June 2009 -- "Have you not considered the distinct possibility that the accused were simply guilty
Connie Godwin thinks her academic advisor is teasing her: she has mastered the scholarship surrounding the Salem witch trials of 1692 and knows the question he poses is preposterous. She never suspects that answering it will alter everything she knows about the past, her family, and the professor himself. Interweaving two narratives, one set in 1991 and one set three centuries earlier, Katherine Howe's debut novel is a marvel of invention
and historical reconstruction. The author employs her training as an historian to vividly depict the realities of 17th-century Salem, dramatizing the plight of the unfortunate victims as they fall prey to the mania of their accusers. But it is the leap of imagination by which she connects Connie to that distant past that turns The Physick Book of Deliverance Dane into a bewitching reading
Sent by her mother to prepare her long-deceased grandmother's home for sale, Connie finds a decrepit dwelling filled with venerable oddities, including a collection of ancient bottles filled with peculiar liquids and powders. On her first night there, Connie chances on a crumbling bit of paper, bearing the words "Deliverance Dane," that has been carefully hidden inside a key tucked between the pages of a 300-year-old family Bible. Combing the local church registry for traces of this mysterious name, Connie strikes up an acquaintance with Sam, a steeplejack engaged in the church's preservation. Together they piece together Deliverance's tragic story and learn of her precious book of spells and recipes for healing potions. When a series of sinister events threaten Sam's life, Connie's search for the book is transformed from scholarly pursuit to a matter of life and death-and love.
- Discussion questions for your reading group
- Our downloadable reader's guide (pdf)
- Watch our exclusive interview with Katherine Howe on B&N Tagged!
- See our discussion on The Physick Book of Deliverance Dane in the First Look Book Club
The Flynn City Egg Man It's Easter 1969, and no one is more excited than Cyrus Flannery, the eccentric peddler known as, The Flynn City Egg Man. He's packed up the old panel truck with Easter goodies, and if everyone forgives him for his past business dealings, he just might make the rent this year. It all looks good until...Sandy True, the head cheerleading diva, and maximus drama queen of Flynn City High decides to plot a kidnapping. Her own kidnapping It may allow her time to get to Hollywood, and seek her dream of becoming an actress.
The last person she was seen with happens to be The Flynn City Egg Man, and Sandy's boyfriend, Tyler Armstrong has plans of the peddler. If the cops can't help, Armstrong will take matters into his own hands. After all, it was blood he saw in the Egg Man's kitchen.
Cuffy Landers, a seventeen-year-old reluctant hero enters the fray, and soon befriends the Egg Man. The two are pitted against a suspicious town, and a boyfriend who is hell-bent on revenge.
Recommended for adult, teen, and young adult reading with humor, suspense, and inspiration.
When first told to try the Southern Vampire Series, I was skeptical at first since I had heard about a show on HBO (True Blood) based on them and it didn't really seem like "my thing." I was so wrong! Dead Until Dark is the first of 9 (for now) books by Charlaine Harris about the feisty heroine, Sookie Stackhouse. It took me less than one day to finish and I bought all of the rest the next day so I didn't have to wait for the next book should I finish while the bookstore was closed for the night. This book (and the rest that followed) were laugh-out-loud funny! Sookie is such a dynamic character and she fills the pages with uproarious wit and stubborn panache. Her exploits, while firmly in the realm of fantasy, are so well-written that I felt as though I was right there with her, tending tables at Merlotte's.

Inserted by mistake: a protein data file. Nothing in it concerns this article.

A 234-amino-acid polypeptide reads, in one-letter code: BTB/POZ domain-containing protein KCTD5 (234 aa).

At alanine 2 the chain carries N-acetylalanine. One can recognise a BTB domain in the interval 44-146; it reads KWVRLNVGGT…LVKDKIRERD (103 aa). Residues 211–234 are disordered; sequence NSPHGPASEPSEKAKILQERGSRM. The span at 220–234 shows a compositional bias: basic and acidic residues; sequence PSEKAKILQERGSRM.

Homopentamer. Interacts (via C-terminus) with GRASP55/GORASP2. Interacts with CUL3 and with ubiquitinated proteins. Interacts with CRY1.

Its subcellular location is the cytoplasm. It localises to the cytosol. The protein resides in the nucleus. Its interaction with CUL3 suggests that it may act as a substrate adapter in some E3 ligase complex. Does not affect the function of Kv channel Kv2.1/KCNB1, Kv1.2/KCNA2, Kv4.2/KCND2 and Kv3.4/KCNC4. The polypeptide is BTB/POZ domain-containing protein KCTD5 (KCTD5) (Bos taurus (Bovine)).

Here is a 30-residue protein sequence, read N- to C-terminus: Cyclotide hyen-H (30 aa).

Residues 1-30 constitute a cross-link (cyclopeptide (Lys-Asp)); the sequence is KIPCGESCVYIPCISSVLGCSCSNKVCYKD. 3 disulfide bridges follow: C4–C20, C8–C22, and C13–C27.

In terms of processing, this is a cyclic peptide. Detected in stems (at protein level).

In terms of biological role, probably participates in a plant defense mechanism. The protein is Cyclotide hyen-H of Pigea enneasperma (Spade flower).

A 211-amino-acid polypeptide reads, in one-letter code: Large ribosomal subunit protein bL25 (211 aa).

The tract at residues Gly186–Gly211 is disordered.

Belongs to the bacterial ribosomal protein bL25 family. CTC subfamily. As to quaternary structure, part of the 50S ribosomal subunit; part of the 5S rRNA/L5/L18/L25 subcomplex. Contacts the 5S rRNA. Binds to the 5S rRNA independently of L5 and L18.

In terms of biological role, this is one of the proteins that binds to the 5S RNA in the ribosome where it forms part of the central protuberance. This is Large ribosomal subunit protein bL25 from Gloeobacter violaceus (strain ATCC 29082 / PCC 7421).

The premise behind the Southern Vampire Series is also part of the appeal of the novels. While reading vampire novels in the past, I have always wondered what it would be like if the vampires were no longer condemned to the hidden underworld. Charlaine Harris begins her first novel of the series by answering this very question. In the series, vampires have just "come out of the coffin" due to the invention of synthetic blood. Since they have synthetic blood, they do not need to be a danger to humans and announce themselves to the world. Sookie sees the announcement on television and her bar, Merlotte's begins to carry True Blood, just in case. Sookie meets her first vampire when he comes into the bar for a drink and is drawn into the vampires' no-longer-hidden world due to her own abilities as a psychic and her blossoming relationship with the small town's very own resident bloodsucker.
Dead Until Dark combines so many elements of fiction, I recommend it to everyone. If you are looking for humor, fantasy, romance, drama, or just something new to try, I very highly recommend trying out Dead Until Dark. In the style of truly entertaining reading, it is extremely addictive and very hard to put down so beware! Should you wind up hooked on them as myself and so many others, the next books are Living Dead in Dallas (Sookie Stackhouse / Southern Vampire Series #2), Club Dead (Sookie Stackhouse / Southern Vampire Series #3), Dead to the World (Sookie Stackhouse / Southern Vampire Series #4), Dead As a Doornail (Sookie Stackhouse / Southern Vampire Series #5), Definitely Dead (Sookie Stackhouse / Southern Vampire Series #6), All Together Dead (Sookie Stackhouse / Southern Vampire Series #7) , From Dead to Worse (Sookie Stackhouse / Southern Vampire Series #8), and Dead and Gone (Sookie Stackhouse / Southern Vampire Series #9) .